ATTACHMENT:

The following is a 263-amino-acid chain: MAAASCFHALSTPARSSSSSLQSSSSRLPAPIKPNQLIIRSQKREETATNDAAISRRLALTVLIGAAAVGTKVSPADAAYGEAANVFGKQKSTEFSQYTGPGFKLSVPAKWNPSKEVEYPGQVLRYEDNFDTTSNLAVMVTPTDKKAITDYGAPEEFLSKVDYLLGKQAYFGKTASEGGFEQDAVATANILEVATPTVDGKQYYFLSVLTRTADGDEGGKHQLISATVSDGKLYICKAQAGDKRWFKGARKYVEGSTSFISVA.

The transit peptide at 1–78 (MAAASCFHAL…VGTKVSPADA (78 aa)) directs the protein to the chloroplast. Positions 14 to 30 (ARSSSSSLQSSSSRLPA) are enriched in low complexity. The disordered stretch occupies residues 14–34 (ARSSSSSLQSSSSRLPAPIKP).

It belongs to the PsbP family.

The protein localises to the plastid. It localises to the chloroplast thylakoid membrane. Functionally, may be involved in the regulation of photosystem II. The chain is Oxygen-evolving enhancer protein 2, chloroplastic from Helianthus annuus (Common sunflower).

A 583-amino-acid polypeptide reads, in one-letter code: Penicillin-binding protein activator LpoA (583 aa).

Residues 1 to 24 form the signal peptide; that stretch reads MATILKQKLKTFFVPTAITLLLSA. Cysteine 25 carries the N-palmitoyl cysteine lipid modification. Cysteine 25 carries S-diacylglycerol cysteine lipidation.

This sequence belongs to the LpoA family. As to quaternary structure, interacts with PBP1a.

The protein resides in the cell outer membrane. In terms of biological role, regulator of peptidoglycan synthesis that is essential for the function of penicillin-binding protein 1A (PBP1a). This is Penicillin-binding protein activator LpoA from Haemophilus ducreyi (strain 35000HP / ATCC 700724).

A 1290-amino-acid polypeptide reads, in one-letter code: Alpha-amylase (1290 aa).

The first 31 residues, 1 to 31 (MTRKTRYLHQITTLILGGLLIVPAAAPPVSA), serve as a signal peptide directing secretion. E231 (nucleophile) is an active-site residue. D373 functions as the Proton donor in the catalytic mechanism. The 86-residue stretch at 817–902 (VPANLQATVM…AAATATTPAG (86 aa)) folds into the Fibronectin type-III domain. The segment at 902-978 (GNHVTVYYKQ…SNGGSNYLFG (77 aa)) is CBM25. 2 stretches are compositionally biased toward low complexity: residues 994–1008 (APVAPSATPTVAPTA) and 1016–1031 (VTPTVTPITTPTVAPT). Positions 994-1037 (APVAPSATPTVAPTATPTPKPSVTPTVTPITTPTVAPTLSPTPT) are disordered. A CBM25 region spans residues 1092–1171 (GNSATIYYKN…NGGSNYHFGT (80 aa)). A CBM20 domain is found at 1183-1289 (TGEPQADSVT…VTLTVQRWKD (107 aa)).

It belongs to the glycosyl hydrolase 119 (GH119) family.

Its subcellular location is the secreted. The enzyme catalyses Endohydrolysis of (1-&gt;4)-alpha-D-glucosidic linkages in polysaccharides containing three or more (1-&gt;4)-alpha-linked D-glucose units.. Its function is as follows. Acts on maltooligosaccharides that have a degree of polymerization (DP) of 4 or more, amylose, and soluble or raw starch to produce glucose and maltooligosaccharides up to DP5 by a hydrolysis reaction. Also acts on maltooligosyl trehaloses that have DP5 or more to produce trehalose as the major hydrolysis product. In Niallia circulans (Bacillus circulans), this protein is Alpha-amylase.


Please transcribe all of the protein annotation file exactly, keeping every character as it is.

The following is a 263-amino-acid chain: MAAASCFHALSTPARSSSSSLQSSSSRLPAPIKPNQLIIRSQKREETATNDAAISRRLALTVLIGAAAVGTKVSPADAAYGEAANVFGKQKSTEFSQYTGPGFKLSVPAKWNPSKEVEYPGQVLRYEDNFDTTSNLAVMVTPTDKKAITDYGAPEEFLSKVDYLLGKQAYFGKTASEGGFEQDAVATANILEVATPTVDGKQYYFLSVLTRTADGDEGGKHQLISATVSDGKLYICKAQAGDKRWFKGARKYVEGSTSFISVA.

The transit peptide at 1–78 (MAAASCFHAL…VGTKVSPADA (78 aa)) directs the protein to the chloroplast. Positions 14 to 30 (ARSSSSSLQSSSSRLPA) are enriched in low complexity. The disordered stretch occupies residues 14–34 (ARSSSSSLQSSSSRLPAPIKP).

It belongs to the PsbP family.

The protein localises to the plastid. It localises to the chloroplast thylakoid membrane. Functionally, may be involved in the regulation of photosystem II. The chain is Oxygen-evolving enhancer protein 2, chloroplastic from Helianthus annuus (Common sunflower).

A 583-amino-acid polypeptide reads, in one-letter code: Penicillin-binding protein activator LpoA (583 aa).

Residues 1 to 24 form the signal peptide; that stretch reads MATILKQKLKTFFVPTAITLLLSA. Cysteine 25 carries the N-palmitoyl cysteine lipid modification. Cysteine 25 carries S-diacylglycerol cysteine lipidation.

This sequence belongs to the LpoA family. As to quaternary structure, interacts with PBP1a.

The protein resides in the cell outer membrane. In terms of biological role, regulator of peptidoglycan synthesis that is essential for the function of penicillin-binding protein 1A (PBP1a). This is Penicillin-binding protein activator LpoA from Haemophilus ducreyi (strain 35000HP / ATCC 700724).

A 1290-amino-acid polypeptide reads, in one-letter code: Alpha-amylase (1290 aa).

The first 31 residues, 1 to 31 (MTRKTRYLHQITTLILGGLLIVPAAAPPVSA), serve as a signal peptide directing secretion. E231 (nucleophile) is an active-site residue. D373 functions as the Proton donor in the catalytic mechanism. The 86-residue stretch at 817–902 (VPANLQATVM…AAATATTPAG (86 aa)) folds into the Fibronectin type-III domain. The segment at 902-978 (GNHVTVYYKQ…SNGGSNYLFG (77 aa)) is CBM25. 2 stretches are compositionally biased toward low complexity: residues 994–1008 (APVAPSATPTVAPTA) and 1016–1031 (VTPTVTPITTPTVAPT). Positions 994-1037 (APVAPSATPTVAPTATPTPKPSVTPTVTPITTPTVAPTLSPTPT) are disordered. A CBM25 region spans residues 1092–1171 (GNSATIYYKN…NGGSNYHFGT (80 aa)). A CBM20 domain is found at 1183-1289 (TGEPQADSVT…VTLTVQRWKD (107 aa)).

It belongs to the glycosyl hydrolase 119 (GH119) family.

Its subcellular location is the secreted. The enzyme catalyses Endohydrolysis of (1-&gt;4)-alpha-D-glucosidic linkages in polysaccharides containing three or more (1-&gt;4)-alpha-linked D-glucose units.. Its function is as follows. Acts on maltooligosaccharides that have a degree of polymerization (DP) of 4 or more, amylose, and soluble or raw starch to produce glucose and maltooligosaccharides up to DP5 by a hydrolysis reaction. Also acts on maltooligosyl trehaloses that have DP5 or more to produce trehalose as the major hydrolysis product. In Niallia circulans (Bacillus circulans), this protein is Alpha-amylase.